Fee Structure & Finances

Chapter Finances

Introduction to Fraternity Finances

One of the biggest misconceptions is that financial matters are the responsibility of the Crysophylos. One of the most common reasons that a group fails is poor financial management -- too many members not paying their bills, expenditures in excess of income, deterioration of physical facilities, cancellation of events, etc. Every man has a right to know how his money is being spent, and should insist that it is spent wisely.

The Crysophylos is the Chief Financial Officer of the chapter, but he is aided by the Recruitment Committee, House Committee, Social Committee, Activities Committee and the other officers on the executive board. Without the help of these individuals, it is impossible to ask the Crysophylos to budget, collect, and properly distribute funds.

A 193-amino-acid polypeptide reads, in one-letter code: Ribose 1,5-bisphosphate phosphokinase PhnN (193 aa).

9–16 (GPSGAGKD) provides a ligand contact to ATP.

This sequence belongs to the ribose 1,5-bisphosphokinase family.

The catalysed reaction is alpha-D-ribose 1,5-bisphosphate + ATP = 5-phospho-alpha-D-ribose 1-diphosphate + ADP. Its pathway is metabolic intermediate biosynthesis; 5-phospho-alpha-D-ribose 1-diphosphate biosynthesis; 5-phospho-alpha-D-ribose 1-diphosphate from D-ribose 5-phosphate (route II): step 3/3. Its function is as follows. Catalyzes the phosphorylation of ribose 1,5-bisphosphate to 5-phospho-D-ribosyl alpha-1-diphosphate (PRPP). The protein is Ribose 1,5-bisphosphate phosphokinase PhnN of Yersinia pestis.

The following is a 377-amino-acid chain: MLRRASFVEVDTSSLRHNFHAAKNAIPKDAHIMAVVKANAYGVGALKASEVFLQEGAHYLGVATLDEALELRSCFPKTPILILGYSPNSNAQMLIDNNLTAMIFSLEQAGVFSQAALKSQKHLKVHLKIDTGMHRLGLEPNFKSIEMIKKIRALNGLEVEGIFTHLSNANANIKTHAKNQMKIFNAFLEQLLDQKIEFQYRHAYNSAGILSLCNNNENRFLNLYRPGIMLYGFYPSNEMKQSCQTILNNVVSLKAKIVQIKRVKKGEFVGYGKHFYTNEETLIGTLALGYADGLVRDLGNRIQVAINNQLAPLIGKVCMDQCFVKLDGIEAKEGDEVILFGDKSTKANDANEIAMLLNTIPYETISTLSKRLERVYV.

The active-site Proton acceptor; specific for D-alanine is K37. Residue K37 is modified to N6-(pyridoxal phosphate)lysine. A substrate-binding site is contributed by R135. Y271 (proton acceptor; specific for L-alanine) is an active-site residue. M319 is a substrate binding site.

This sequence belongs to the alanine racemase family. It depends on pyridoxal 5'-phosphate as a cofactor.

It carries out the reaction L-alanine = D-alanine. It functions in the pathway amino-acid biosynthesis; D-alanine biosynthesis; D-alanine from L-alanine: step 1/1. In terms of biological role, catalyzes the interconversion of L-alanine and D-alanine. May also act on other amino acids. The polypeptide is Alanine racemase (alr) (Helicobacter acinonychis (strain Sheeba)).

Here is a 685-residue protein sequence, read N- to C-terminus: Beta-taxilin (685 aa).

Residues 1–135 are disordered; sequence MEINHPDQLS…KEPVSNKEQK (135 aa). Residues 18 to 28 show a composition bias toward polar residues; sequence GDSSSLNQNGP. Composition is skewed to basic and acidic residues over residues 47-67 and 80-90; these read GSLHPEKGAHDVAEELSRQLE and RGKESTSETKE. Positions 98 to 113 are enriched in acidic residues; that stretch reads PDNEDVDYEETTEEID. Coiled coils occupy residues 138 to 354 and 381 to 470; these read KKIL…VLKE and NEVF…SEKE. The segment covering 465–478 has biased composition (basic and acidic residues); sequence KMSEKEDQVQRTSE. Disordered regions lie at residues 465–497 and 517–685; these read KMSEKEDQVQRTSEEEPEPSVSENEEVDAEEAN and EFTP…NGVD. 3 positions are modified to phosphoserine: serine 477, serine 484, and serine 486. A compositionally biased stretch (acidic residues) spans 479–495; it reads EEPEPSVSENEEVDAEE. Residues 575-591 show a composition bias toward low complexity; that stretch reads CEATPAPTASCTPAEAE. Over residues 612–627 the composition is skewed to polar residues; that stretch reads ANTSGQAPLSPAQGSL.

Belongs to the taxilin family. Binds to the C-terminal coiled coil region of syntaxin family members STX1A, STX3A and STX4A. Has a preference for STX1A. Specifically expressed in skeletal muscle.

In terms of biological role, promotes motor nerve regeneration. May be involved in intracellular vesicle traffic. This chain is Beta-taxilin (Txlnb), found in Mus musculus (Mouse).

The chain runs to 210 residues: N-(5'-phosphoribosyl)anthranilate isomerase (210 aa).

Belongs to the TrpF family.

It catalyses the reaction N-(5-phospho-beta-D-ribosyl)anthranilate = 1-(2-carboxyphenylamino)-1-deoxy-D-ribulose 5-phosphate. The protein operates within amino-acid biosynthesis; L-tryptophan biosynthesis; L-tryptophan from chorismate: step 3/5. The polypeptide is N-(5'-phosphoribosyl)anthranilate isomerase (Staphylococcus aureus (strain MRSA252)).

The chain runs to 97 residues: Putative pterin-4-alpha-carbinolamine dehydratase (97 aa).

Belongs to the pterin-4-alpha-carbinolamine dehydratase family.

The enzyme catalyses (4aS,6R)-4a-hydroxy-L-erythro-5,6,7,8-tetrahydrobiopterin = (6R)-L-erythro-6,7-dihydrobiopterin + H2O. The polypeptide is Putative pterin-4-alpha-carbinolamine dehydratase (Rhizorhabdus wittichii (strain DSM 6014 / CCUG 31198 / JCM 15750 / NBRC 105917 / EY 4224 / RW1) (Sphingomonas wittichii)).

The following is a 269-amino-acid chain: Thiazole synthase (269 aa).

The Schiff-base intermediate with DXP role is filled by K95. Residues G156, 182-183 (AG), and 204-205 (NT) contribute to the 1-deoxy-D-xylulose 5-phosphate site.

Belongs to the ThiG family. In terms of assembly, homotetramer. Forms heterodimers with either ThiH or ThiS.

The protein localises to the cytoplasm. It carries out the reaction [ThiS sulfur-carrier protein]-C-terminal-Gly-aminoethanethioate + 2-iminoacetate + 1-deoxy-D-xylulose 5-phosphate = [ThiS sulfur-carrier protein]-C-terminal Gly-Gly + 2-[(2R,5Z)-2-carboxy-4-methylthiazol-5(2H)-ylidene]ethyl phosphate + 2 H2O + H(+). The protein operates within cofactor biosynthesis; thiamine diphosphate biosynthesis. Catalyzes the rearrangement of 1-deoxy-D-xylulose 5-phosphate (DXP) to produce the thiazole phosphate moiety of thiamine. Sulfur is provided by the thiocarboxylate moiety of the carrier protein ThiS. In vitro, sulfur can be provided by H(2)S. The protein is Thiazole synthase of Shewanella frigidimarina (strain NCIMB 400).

Use the resources below to build a budget, establish financial stability, and properly report spending/ income, among other things. This all sounds very daunting, but once you create the fundamentals the chapter will begin running like a well-oiled machine. Everything can then be passed down to the next person in charge. The biggest thing to remember is that brotherhood begins when the bills are paid.

Fee Structure 2016-2017

Candidate Fee - $75 per man